Winning is a state of mind…so is losing. One state pretty much ensures at least some measure of success; the other guarantees failure.
If you are my Facebook friend (and I hope you are), you know by now that Rickey and I are huge football fans. With my three brothers, our son, four grandsons, and a slew of nephews, it’s just a given. Then, once we have packed away the pigskin gear, Ric and I move right into basketball without missing a beat, and it was thinking about this transition that caused me to stop and reflect on winning and losing and life and the future of our towns, and cities, and ultimately, our country.
I was a Comanche Maiden, coached by Leta Andrews, now the winningest coach in the nation, and we started every year with our eyes on the state tournament. Now, we did not win state, at least not in basketball; the silver was the best we brought home, but the thing is that we competed for state honors.
Were we that good? I doubt it, but I do know that we didn’t have enough sense to wonder that back then. Our coach told us we would be playing in the state tournament so we assumed we would be playing in the state tournament, and we did.
For over twenty years the Comanche Maidens continued to win, making the playoffs year after year. They won when they should not have won; they won when they were not the strongest team on the court; they won simply because they did not know how to lose, plain and simple. They were Comanche Maidens.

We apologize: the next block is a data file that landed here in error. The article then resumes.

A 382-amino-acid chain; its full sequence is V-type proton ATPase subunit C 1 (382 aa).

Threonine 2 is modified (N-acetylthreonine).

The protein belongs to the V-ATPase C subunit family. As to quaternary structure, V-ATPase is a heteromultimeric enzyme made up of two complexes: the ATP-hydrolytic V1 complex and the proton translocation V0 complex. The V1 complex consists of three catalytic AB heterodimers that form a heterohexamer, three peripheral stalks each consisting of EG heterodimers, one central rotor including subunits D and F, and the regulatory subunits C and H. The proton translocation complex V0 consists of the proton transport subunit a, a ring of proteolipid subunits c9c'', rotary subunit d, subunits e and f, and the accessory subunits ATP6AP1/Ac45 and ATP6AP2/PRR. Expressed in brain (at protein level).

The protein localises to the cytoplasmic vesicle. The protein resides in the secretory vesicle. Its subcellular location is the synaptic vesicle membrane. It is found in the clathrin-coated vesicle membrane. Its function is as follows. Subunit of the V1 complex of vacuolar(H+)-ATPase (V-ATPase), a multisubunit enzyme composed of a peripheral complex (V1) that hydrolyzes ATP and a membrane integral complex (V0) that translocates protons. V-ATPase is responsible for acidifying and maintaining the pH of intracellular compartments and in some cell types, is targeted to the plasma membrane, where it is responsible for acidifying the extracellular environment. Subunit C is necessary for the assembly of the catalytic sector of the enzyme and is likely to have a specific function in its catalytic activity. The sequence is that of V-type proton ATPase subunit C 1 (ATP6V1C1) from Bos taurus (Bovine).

In the past few years, the Aledo Bearcats football team (of which three of my nephews were a part) brought a state football trophy back to Aledo, Texas for five out of six years in a row. These three boys have never known anything else because their varsity stints all consisted of state wins, and I am ashamed to tell you that at the first of every one of those seasons, Rickey and I whispered that “we can’t do it again.”
In fact, we are amazed each year at the fans, parents, etc. who talk about “when we win state this year…”
I’m ashamed to remember how many times Rickey and I have shaken our heads, thinking how naïve these people are because they don’t understand things “as well as we do.”
And yet, today five (plus one from ’98) state trophies sit on a shelf in Aledo High School.
I honestly believe it is because those boys didn’t know how to do anything else. They set their eyes on the goal, and they believed they could do it even when the media outlets and the experts around the state said it couldn’t be done.
Now…travel back with me to December of 1620 and the docking of the Mayflower with 102 passengers, many of whom had left their country illegally. It was an unbelievably cold winter, and over half of these people were dead within months. Build a new country from this pitiful beginning?
Move 150 years forward and you will find that while a lot of progress had been made since 1620, this country consisted of only a few colonies with no real central government, no standing army, no real way to raise revenue, and the greatest army in the world breathing down its neck. Whispers of revolution began to be heard in every hamlet and village in the colonies.
And yet, it couldn’t be done…but they did it…